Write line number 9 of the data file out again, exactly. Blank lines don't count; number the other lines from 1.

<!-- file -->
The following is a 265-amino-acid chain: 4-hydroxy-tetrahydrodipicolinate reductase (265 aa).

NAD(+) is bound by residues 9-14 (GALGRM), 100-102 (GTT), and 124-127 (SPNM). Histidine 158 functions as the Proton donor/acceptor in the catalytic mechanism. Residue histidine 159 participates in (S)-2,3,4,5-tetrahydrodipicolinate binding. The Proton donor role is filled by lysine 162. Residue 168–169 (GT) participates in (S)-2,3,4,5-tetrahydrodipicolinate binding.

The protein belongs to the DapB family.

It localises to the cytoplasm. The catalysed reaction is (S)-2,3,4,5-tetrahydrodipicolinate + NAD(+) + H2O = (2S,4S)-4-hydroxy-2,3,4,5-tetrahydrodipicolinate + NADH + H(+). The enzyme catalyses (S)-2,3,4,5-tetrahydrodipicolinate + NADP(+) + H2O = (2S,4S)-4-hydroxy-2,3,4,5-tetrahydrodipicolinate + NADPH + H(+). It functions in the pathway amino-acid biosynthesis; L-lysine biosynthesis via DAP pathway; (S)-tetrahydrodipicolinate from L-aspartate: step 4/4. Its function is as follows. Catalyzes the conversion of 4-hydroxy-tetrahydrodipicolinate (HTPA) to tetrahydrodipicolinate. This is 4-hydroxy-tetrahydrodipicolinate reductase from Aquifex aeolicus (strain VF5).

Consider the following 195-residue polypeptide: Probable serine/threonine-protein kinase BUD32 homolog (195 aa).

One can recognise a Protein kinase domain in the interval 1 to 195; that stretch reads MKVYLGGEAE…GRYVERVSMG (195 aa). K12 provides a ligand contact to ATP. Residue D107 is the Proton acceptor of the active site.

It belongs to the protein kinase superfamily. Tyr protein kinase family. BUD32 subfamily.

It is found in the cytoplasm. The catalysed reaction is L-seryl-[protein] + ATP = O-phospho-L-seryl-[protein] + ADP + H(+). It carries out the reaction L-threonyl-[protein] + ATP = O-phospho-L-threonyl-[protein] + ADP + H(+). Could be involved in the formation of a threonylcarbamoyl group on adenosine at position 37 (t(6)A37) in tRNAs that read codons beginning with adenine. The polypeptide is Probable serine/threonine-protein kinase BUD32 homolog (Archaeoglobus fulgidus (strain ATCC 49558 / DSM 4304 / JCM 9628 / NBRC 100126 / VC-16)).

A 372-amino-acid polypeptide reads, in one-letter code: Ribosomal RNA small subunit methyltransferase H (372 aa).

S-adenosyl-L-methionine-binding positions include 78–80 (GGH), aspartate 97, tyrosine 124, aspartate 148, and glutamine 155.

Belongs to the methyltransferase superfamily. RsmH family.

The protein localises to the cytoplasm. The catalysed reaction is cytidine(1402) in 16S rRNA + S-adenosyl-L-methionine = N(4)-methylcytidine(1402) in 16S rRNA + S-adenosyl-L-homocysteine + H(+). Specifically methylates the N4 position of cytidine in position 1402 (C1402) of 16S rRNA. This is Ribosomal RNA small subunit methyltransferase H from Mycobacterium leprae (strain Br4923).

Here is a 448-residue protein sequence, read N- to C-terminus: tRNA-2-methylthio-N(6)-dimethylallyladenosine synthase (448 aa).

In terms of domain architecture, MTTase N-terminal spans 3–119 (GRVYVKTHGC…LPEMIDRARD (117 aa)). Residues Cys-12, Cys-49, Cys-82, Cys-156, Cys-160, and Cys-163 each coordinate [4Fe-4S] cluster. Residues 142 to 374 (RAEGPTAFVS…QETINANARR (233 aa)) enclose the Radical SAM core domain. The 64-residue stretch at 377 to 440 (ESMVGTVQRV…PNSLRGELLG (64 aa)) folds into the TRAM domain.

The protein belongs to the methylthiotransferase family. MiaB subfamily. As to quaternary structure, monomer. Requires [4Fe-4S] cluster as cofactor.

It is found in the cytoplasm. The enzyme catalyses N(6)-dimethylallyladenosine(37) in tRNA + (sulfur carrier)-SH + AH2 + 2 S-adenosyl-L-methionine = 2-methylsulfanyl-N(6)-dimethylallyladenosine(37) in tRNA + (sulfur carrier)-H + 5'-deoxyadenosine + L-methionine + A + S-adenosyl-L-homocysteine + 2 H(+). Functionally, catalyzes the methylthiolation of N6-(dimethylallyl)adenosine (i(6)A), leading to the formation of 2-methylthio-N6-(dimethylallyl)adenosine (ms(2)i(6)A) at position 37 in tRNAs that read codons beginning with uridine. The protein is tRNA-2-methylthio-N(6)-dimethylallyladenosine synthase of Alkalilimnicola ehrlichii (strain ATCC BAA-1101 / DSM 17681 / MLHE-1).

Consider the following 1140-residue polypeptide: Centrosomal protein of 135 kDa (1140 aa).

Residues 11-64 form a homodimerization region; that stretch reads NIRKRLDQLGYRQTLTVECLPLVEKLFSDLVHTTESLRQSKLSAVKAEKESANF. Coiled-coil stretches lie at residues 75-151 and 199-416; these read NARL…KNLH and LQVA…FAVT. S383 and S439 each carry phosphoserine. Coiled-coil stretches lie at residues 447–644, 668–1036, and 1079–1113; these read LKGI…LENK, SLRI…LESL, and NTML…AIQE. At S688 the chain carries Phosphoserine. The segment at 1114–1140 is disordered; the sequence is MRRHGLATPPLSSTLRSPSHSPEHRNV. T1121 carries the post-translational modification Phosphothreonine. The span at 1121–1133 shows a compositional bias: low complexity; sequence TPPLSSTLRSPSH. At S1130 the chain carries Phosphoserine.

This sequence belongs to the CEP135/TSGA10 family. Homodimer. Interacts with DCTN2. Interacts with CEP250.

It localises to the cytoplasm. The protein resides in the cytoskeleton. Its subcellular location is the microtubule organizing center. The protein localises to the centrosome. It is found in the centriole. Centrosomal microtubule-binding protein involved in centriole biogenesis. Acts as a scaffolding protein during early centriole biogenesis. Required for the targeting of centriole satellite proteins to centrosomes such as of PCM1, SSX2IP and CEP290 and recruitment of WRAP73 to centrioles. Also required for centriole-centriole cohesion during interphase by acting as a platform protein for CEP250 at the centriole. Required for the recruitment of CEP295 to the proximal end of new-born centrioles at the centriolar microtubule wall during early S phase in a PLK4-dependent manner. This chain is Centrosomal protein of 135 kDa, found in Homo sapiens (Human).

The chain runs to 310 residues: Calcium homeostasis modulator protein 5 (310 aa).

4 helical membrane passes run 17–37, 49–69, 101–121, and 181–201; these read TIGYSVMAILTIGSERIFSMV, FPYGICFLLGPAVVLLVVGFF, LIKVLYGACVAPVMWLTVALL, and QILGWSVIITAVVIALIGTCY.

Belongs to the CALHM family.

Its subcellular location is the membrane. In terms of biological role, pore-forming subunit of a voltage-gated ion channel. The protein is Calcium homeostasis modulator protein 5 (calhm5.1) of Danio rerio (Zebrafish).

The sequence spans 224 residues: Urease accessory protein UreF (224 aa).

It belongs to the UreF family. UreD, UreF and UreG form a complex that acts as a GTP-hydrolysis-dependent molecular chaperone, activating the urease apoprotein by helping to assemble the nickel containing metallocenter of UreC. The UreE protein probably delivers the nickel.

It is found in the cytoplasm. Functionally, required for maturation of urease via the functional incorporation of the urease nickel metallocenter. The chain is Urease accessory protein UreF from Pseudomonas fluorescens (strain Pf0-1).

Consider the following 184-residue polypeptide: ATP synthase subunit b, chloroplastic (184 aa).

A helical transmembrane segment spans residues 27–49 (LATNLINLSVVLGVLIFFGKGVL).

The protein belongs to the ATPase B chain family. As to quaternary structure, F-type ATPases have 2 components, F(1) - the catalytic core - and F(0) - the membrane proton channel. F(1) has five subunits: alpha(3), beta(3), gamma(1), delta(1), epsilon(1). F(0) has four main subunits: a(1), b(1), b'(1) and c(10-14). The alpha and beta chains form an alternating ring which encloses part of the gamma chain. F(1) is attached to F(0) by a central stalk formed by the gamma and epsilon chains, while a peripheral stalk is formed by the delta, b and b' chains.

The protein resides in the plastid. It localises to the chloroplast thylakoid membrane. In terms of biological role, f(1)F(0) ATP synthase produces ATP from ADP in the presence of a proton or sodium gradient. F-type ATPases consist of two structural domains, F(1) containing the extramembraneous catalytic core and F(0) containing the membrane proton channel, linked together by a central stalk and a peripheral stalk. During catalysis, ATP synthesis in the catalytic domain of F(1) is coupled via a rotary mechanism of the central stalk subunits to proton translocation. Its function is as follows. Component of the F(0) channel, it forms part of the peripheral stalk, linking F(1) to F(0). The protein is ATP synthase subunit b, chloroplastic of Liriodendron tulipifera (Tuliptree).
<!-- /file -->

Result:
A 372-amino-acid polypeptide reads, in one-letter code: Ribosomal RNA small subunit methyltransferase H (372 aa).